Humanity faces a dilemma: how to escape our dependency on fossil fuels and reduce greenhouse gas (GHG) emissions without further exacerbating the environmental impacts of agriculture. This issue faces us all, not only because GHG emissions that are produced locally have global impacts, but also because we now operate in a globalised economy, where commodities such as biofuels are traded on the world stage. Policy-imposed quantifiable sustainability requirements applied to biofuels will help to ensure that they are fit for purpose in environmental terms. However, such measures alone are useless without the appropriate technological developments required to enable sustainable biofuels to be produced in an economically competitive manner. Brazil and Europe face the same challenges in producing sustainable and cost-effective second generation biofuels from lignocellulose.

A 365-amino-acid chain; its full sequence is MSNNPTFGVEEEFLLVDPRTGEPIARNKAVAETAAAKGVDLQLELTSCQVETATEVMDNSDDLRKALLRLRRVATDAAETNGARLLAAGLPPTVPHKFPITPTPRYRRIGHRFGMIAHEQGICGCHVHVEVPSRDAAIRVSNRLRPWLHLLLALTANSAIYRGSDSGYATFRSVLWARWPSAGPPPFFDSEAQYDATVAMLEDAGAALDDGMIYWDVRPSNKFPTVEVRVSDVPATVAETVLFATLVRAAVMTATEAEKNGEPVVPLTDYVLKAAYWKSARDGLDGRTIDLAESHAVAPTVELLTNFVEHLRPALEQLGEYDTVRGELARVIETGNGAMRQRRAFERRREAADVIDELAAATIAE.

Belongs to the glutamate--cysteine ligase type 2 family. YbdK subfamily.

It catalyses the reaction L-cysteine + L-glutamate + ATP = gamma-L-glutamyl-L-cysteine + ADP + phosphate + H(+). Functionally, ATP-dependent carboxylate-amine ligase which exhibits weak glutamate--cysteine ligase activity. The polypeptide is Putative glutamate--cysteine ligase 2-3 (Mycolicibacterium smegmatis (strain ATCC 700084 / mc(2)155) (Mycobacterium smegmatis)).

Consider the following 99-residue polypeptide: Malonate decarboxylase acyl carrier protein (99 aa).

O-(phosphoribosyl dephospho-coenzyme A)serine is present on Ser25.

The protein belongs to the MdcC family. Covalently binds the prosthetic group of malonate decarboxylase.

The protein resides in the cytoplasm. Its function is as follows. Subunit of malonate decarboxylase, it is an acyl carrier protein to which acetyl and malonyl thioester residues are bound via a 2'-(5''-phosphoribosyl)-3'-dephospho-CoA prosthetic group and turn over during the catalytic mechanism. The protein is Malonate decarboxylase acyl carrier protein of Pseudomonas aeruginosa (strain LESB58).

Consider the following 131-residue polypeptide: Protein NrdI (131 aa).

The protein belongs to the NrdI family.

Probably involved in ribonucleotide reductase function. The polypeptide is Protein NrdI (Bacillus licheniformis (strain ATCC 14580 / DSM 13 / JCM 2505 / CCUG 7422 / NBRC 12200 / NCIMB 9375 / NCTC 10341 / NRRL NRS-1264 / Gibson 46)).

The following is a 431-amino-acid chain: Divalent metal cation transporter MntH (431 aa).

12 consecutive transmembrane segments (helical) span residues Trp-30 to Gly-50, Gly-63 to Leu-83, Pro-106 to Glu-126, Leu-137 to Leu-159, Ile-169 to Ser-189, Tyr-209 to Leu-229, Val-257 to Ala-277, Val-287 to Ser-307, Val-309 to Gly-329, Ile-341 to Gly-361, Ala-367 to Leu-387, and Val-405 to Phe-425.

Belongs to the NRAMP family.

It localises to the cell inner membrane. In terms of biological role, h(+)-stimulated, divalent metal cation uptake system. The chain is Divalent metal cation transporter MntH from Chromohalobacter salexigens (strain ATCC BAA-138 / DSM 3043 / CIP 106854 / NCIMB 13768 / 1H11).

The environmental sustainability of lignocellulosic biomass as feedstock for bioethanol production is attractive. Lignocellulosic residues from tropical Brazilian crops such as sugarcane and temperate EU crops such as maize, as well as dedicated biomass crops such as miscanthus, are all potential bioethanol feedstocks. Processing the biomass from these three crops raises common technical challenges because they are closely related plants, and there is potential for breakthroughs in one species to be rapidly exploited in the others. The aim of the work is to combine European and Brazilian research strengths to open the way for cost-competitive lignocellulosic bioethanol production, whilst ensuring that this also brings the anticipated environmental benefits. This project will integrate Brazilian expertise in sugar cane breeding and bioethanol process engineering with EU expertise in genomics, plant science and green chemistry.


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